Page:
gunfan
October 11, 2005, 09:58 PM
You are correct insofar as either Iver Johnson or Harrington & Richardson chambering either of their top-break revolvers in .32 S&W Long. I have seen a number in .38 S&W and .32 S&W, but not in the .32 S&W Long (.32 Colt New Police) cartridge.

What do YOU think of my idea?

Scott

Old Fuff
October 11, 2005, 10:43 PM
Old Fuff, I've finally got you! "too many old H&R and IJ top-breaks floating around, and relatively little demand. "

I don't believe there were any top break IJs or H&Rs ever made in .32 S&W LONG. In fact I don't think S&W ever produced any either- all I've seen or heard are .32S&W. Please educate me if I am wrong! (Gordon)

You are correct insofar as (n)either Iver Johnson or Harrington & Richardson chambering either of their top-break revolvers in .32 S&W Long. I have seen a number in .38 S&W and .32 S&W, but not in the .32 S&W Long (.32 Colt New Police) cartridge. (Gunfan).

Harrington & Richardson produced top-break revolvers in both hammer and hammerless styles in two frame sizes. The smaller size was offered in .22 RF and .32 .S&W (5 shot) The larger framed guns were offered in .32 S&W Long (6) shot, and .38 S&W (5 shot).

I just happenen to have one of the H&R models in the large frame, chambered as a 6-shot .32 S&W Long.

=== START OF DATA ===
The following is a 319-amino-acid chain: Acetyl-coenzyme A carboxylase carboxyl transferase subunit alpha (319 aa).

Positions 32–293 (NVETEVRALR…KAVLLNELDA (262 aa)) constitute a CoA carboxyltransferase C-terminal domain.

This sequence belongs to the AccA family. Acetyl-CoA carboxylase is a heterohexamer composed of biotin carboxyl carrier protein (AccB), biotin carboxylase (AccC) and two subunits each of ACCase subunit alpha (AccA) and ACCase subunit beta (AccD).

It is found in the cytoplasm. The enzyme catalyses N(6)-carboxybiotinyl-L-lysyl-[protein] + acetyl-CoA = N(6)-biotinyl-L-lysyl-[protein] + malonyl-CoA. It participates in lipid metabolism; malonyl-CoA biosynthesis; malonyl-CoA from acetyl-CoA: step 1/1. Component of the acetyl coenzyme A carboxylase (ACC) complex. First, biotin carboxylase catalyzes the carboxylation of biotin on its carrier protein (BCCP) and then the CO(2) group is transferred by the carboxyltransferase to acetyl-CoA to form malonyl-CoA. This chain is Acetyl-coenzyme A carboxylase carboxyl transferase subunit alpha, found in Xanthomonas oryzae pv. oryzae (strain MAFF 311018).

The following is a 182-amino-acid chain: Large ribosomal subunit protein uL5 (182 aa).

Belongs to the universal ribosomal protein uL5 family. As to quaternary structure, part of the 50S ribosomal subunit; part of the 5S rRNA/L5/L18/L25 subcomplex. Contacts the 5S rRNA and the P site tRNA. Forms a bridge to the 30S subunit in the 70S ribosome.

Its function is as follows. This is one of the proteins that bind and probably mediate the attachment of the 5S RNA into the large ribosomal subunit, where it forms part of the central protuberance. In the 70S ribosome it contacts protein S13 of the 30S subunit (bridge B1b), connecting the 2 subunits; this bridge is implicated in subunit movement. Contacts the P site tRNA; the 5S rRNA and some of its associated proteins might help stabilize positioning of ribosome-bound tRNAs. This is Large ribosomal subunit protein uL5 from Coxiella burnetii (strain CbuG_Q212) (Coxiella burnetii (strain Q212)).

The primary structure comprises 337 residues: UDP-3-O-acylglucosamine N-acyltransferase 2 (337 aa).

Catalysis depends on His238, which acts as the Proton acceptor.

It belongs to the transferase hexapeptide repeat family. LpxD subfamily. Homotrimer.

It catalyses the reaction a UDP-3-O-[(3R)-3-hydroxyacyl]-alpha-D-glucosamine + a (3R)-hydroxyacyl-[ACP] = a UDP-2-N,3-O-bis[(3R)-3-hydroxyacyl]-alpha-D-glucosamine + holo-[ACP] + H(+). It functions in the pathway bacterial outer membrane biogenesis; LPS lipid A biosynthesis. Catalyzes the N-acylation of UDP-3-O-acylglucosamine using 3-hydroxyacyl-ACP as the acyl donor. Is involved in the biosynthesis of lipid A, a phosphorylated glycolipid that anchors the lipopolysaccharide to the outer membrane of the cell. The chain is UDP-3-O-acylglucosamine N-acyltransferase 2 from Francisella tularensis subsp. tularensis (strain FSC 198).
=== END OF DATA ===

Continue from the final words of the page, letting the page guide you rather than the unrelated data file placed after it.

Iver Johnson did much the same, with a small frame 22 and .32, and a larger frame in .38 S&W (5-shot) and although there is some question, I believe a 6-shot .32 S&W Long.

In all cases the .32 S&W Long revolvers were 6-shot, where the .32 S&W ones were 5-shot.

Smith & Wesson never offered a top-break in a 6-shot, .32 S&W Long. They had several smaller top-breaks in both single action and double action models chambered in .32 S&W, but their larger frame pocket models were all .38's (.38 S&W of course.)

The .32 S&W Long cartridge was introduced along with S&W's first Hand Ejector, in 1896, and by that time the era of the top-break was largely over. The last .32 S&W top-break was the small-frame Safety Hammerless in .32 S&W, which was discontinued about 1937.

In his authorative book, "Cartridges of the World," Frank C. Barnes says about the .32 S&W Long:

"Colt, Harrington & Richardson, Iver Johnson and Smith & Wesson were the principal companies making revolvers of this caliber in the United States. Many Spanish and other European revolvers such as the Bayard and Pickert chambered the round."

Professor Fuff will now retire to his study ... :D

Old Fuff
October 11, 2005, 11:04 PM
Gunfan:

>> This is my simple proposition: <<

Many years ago Parker O. Ackley listed the following .32 S&W Long load:

95-98 grain bullet 4.3 grains/Unique M.V.=1010 FPS.

He didn't specify the barrel length, and don't try to duplicate it with the above data because Unique powder has changed over the years, and he was probably using balloon head cases.

Anyway, back when - H&R tried to talk the ammunition companies into making a +P .32 Long. They all turned them down because the bean-counters couldn't see enough sales, and the attorneys' had a cow. Your basic idea is O.K., but I don't think you are going to see it in a factory load unless one of the smaller outfits come out with it. Handloading is something else.

Most folks today will simply buy the Magnum round. The very word is a sure seller ... :rolleyes: